Mobile Technology and the New Era for Medical Marketing
Epocrates study on use of mobile technology
Epocrates study on use of mobile technology
Mobile technology (mHealth) has revolutionized the way people communicate. In a study conducted by Epocrates (Maximizing Multi-Screen Engagement Among Clinicians) involving 1,063 healthcare providers—namely primary care practitioners, oncologists, cardiologists, psychiatrists, nurse practitioners, and physician assistants—results reveal that nearly half of these individuals are digital omnivores, or those who routinely make use of smartphones, tablets, and laptops to accomplish several healthcare-related tasks. The study also characterized how often and in what ways mobile technology has benefited healthcare providers, as well as its impact on the future of healthcare, particularly with the implementation of the Affordable Care Act, along with several other provisions that impact workflows in healthcare facilities.
Physicians are becoming digital omnivores
Comparing the results of last year’s study conducted by the same company, the 2013 Epocrates Mobile Trends Survey shows an incredible upward trend in several aspects, nearly twice as 2012. For instance, the number of digital omnivores grew from 28% to 47% this year, with the number of tablet users increasing from 34% in 2012 to this year’s 53%, and with smartphone users from 78% to 86%. And using these quite impressive figures, and using the 2012 survey results as the benchmark, it is predicted that by 2014 digital omnivores will grow to up to 82%.
So what do all these figures say about tomorrow’s healthcare industry?
With a very dynamic and rigorous environment, the industry of healthcare is in an urgent need for tools and resources that will make every single person efficient and productive, and mobile technology has definitely given this industry that much-needed upgrade.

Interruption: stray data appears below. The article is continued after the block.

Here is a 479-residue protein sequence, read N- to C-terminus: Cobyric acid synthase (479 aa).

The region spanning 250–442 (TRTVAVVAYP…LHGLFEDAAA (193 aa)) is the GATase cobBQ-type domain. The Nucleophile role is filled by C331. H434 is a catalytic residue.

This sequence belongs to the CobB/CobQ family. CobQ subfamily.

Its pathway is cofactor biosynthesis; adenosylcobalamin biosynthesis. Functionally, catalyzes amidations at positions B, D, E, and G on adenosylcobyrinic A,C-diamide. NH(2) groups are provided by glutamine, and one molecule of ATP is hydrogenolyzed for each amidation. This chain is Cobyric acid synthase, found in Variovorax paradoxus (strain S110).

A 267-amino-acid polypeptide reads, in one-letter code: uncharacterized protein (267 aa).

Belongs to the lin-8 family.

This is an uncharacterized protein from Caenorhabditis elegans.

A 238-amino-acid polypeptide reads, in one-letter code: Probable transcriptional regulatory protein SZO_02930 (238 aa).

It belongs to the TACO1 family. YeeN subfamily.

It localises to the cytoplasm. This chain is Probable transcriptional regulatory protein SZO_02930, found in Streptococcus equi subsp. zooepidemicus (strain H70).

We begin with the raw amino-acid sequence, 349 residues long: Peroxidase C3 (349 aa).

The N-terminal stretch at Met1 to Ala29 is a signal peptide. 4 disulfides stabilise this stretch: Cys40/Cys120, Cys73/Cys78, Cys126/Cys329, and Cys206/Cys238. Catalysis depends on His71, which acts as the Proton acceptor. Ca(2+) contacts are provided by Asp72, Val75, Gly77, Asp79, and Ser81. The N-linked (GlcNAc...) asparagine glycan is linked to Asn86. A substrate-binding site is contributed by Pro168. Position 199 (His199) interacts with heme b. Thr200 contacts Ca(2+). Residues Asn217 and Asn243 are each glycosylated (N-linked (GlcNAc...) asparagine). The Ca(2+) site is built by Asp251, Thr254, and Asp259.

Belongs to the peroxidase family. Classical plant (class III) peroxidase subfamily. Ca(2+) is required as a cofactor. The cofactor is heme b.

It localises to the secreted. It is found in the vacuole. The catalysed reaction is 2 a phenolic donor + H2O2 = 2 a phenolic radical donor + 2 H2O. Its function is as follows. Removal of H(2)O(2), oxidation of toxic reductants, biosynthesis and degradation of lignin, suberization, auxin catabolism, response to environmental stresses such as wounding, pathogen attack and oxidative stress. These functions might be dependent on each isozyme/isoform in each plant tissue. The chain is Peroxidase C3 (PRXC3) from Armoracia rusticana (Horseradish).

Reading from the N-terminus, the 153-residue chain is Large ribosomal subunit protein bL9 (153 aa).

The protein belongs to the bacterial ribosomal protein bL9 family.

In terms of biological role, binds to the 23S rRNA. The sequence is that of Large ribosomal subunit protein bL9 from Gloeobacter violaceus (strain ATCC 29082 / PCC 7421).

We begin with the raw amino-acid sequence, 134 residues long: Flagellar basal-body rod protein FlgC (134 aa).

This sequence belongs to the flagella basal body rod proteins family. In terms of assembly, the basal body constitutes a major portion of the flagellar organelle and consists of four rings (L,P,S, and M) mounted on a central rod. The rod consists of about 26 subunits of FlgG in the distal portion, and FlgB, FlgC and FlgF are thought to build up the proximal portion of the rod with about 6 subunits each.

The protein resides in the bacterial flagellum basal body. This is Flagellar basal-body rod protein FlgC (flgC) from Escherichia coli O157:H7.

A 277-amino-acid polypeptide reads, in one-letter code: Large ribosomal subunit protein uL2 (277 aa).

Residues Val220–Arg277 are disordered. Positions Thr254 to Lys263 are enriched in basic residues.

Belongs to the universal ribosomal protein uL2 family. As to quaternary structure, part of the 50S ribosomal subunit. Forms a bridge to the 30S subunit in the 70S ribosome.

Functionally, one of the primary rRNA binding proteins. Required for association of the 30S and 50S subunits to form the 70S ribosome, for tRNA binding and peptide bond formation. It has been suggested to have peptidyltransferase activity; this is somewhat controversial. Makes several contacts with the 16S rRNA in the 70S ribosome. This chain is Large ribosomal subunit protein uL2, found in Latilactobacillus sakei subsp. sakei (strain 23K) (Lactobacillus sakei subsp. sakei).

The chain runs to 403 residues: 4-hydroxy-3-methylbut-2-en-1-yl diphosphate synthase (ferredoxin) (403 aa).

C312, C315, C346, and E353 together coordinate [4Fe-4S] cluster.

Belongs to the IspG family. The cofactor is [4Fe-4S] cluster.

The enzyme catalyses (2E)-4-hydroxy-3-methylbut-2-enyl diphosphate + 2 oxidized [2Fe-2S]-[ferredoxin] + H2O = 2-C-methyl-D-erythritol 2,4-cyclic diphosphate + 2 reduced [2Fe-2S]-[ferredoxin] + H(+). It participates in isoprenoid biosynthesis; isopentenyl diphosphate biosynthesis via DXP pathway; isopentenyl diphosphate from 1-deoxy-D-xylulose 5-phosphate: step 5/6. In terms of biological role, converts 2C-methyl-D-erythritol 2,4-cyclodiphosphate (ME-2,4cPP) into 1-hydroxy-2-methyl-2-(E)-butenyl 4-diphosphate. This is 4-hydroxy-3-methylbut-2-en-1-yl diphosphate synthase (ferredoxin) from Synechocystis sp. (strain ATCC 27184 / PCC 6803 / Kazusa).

- Communication between caregivers – Mobile use has proven to be a viable tool that enables rapid access to medical information and communication not just between patients and primary caregivers, but even among caregivers themselves.
- Communication between providers and patients – These devices also enable providers to get connected to their patients and colleagues after office hours and well into the evening. Desktop computers may be the primary tool used in a healthcare facility, say from 7am to 5pm, but study shows that tablets and smartphones account for roughly 40% of a healthcare provider’s digital time at work. In particular, almost half of surveyed healthcare providers who own tablets use their device for electronic health record management and all other sorts of clinical documentation, as well as for completing other tasks like visiting professional resources, reading journal articles, emailing, or working on their portals. Patients are now able to connect to their healthcare providers easily, thus minimizing frequent visits to hospital facilities.
- Communication between medical manufacturers and patients – The continuous introduction of mobile healthcare applications provides patients easy access to information that will aid them in living a healthier and more active life. Medical devices manufacturers can directly reach patients answering questions and building long term relationships with them.
With all the benefits of using mobile devices, especially in an environment as dynamic as the healthcare industry, and with the growing number of mobile device users, it’s clear that we are entering a new era of healthcare. It is safe to assume that the use of mobile devices in this industry will help reduce healthcare costs, both on the part of primary care providers and on patients, and overall improve patient diagnosis, treatment, and outcomes.
What does this mean to the medical device manufacturer?
This means primarily to create content that can be easily disseminated and is adaptable across many types of displays and screens. One of the ways to achieve this today by building a responsive medical device website.
Photo by juhansonin
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